Need to Know
  1. Classic yoga was once an all-male practice
  2. Indra Devi was the first woman "allowed" to study yoga
  3. 3 yogis are credited with bringing the practice to the West

Today, Western yoga culture has a reputation as a female-dominated practice. But this turns out to be pretty ironic after a little dose of yoga history.

Did you know that classic yoga was a male-only practice, until the “first lady of yoga” Indra Devi was accepted to study under Sri Krishnamacharya circa 1937? Given that, the efforts to recruit men to yoga by giving the practice an alias like “Broga” is ironic. The fact that most of the time I’m honestly surprised to walk into a yoga class with even a 60:40 ratio of women to men is definitely ironic.

Yoga is a system of beliefs — specifically an eight-limbed path — which includes physical and mental exercises. This belief system was once entirely male and once isolated to India.

So how did we get to to the yoga of today? Let’s travel back in time.

Then: The setting is Myosore, India, and the woman is a stubborn and ambitious young newlywed, known by her stage name Indra Devi, a rising star in Indian films. Her husband, Jan Strakaty, connects her to the Maharaja and Maharini of Mysore (i.e. the ruling/royal family) who are sponsoring a yoga school led by Sri Krishnamacharya. This school teaches boys from a young age to master all aspects of yoga, including the poses (asanas). It was no easy task, but Indra Devi convinced the guru to take her on as his first female (and Western) student. She toughed it out with the boys, so to speak. The rest is history.

She went on to master the practice and launch its westward journey. But the story doesn’t end there. She was among other modern yoga leaders like B.K.S. Iyengar and Pattabhi Jois, also working to make yoga more accessible to the masses and help it move to new frontiers.

Indra Devi Yoga Spright.comDevi was fluent in multiple languages, which became a powerful tool in spreading yoga’s messages and lessons. She started her first teachings in Shanghai and then moved on to the United States — leading classes in Hollywood, no less. Simultaneously, her fellow yoga disciples had made a name for themselves. Iyengar essentially invented the use of yoga props to help those of us who didn’t grow up in a school dedicated to yoga asana and need a little tight-hamstring TLC, and he published various yoga texts used by almost all teachers today. Jois is credited with developing the now widely known Ashtanga yoga style. The trio made their mark on the Western world and suddenly yoga was a household-friendly workout. Even during the yoga movement’s progression, Devi remained outnumbered by her male teachers.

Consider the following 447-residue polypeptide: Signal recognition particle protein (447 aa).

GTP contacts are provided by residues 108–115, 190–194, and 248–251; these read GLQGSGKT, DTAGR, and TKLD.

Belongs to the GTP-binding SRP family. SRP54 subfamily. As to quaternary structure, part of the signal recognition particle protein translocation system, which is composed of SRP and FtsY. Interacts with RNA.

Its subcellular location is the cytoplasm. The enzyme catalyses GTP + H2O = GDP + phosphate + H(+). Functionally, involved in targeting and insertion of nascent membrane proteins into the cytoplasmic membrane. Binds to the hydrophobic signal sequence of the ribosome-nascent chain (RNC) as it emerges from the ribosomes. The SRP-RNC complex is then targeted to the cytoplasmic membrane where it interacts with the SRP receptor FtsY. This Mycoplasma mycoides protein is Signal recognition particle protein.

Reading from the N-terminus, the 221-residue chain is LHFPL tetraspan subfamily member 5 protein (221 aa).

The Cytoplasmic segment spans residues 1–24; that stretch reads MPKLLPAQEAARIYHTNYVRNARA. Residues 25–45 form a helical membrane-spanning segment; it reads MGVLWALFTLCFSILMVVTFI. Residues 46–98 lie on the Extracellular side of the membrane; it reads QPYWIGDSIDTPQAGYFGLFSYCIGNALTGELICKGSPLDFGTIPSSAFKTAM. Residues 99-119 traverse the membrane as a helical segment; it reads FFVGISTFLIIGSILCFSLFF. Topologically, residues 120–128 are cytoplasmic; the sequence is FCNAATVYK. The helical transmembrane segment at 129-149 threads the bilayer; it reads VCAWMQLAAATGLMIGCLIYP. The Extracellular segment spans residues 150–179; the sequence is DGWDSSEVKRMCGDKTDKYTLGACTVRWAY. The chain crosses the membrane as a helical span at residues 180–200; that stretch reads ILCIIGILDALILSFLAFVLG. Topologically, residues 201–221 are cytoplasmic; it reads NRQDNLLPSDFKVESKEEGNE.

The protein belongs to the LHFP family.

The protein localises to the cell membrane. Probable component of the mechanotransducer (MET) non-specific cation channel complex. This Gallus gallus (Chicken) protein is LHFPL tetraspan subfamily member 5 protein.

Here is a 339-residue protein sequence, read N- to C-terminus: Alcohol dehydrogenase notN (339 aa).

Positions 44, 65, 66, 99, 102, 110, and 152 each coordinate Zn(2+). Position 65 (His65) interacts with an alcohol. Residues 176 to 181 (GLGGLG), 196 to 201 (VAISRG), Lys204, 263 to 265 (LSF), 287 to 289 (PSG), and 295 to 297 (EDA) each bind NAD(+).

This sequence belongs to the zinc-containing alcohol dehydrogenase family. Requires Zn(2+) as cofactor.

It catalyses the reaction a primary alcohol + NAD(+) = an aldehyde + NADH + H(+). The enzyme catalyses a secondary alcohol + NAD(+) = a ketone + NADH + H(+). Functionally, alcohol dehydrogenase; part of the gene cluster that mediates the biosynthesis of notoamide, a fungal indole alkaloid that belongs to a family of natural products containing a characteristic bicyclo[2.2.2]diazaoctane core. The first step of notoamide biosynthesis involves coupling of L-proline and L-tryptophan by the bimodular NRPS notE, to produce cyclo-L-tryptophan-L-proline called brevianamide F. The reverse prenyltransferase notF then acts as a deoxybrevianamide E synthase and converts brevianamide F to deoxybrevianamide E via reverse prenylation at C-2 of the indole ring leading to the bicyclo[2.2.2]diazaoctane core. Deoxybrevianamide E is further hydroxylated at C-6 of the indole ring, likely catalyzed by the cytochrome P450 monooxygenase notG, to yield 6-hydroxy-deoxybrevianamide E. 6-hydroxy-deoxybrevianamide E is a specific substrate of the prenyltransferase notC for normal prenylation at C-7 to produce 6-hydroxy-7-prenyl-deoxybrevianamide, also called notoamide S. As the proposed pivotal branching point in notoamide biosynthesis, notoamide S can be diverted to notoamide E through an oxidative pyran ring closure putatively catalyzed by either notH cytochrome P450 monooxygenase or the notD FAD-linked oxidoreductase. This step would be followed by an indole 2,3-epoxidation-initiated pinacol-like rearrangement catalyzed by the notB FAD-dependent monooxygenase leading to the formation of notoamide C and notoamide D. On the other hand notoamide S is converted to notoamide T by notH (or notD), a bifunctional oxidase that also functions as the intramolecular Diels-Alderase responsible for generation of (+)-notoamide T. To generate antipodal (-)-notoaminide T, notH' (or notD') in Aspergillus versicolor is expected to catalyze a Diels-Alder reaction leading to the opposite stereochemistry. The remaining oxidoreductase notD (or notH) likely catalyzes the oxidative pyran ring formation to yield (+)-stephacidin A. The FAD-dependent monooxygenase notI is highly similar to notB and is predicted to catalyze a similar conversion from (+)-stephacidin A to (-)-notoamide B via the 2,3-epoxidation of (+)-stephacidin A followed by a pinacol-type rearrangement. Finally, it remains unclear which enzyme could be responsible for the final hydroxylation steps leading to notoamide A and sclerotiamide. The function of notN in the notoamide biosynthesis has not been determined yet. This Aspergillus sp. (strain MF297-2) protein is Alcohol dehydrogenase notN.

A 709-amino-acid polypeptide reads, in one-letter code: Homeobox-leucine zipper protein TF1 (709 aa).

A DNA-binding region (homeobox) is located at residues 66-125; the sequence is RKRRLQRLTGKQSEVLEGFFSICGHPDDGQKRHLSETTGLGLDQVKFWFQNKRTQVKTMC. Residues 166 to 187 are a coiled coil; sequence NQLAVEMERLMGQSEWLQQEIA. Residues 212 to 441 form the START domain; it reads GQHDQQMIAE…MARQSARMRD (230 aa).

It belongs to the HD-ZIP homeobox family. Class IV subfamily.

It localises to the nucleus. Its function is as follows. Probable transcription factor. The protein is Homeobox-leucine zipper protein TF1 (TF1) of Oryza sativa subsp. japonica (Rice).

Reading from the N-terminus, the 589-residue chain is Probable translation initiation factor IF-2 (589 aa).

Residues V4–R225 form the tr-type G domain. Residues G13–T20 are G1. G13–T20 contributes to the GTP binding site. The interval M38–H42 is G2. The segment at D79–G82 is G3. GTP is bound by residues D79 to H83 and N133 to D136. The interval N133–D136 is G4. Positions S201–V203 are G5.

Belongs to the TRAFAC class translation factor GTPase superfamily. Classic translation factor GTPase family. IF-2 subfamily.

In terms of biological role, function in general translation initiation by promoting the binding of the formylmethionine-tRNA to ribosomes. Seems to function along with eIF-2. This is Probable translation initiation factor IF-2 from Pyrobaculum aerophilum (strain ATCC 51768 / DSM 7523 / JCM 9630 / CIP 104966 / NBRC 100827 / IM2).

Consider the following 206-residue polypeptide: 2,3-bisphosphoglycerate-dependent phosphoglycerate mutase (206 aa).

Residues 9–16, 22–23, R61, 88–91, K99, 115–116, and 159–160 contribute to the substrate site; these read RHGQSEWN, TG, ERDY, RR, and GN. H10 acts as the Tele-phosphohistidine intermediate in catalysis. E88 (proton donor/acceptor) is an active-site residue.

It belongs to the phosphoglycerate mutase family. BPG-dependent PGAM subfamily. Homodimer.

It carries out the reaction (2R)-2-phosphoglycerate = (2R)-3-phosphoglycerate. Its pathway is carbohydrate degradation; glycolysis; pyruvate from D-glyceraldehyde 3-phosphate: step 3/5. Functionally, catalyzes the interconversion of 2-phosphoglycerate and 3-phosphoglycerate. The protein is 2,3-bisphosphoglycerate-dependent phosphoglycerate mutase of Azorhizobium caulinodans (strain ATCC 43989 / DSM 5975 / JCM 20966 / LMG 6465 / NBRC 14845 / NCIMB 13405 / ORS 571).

Now: Yoga is a mainstay in the both the fitness and holistic health worlds. It’s famous for stress-relief, flexibility, injury prevention, prenatal care, and — of course — stretchy apparel. Many modern women don’t know to honor Devi with the fact that they’re even allowed in studios, much less that the classic poses aren’t catered to their female physique. (Me included, until I completed my 200-hour yoga teacher training!) Meanwhile, many men are unaware that they were once the only ones considered able and suitable for a traditional Indian yoga practice.

If you’ve been to any yoga studio, or tried any type of yoga-inspired class, you’ve benefited from the efforts of Devi, Jois, and Iyengar, stemming from the Krishnamacharya teachings. If you’re a woman, you’re specifically following in the path Devi paved for even allowing women into the practice. Gender aside, we have them to thank for brilliantly mixing East with West and opening space on the yoga mat for both worlds.

Photo credit: Rafael Montilla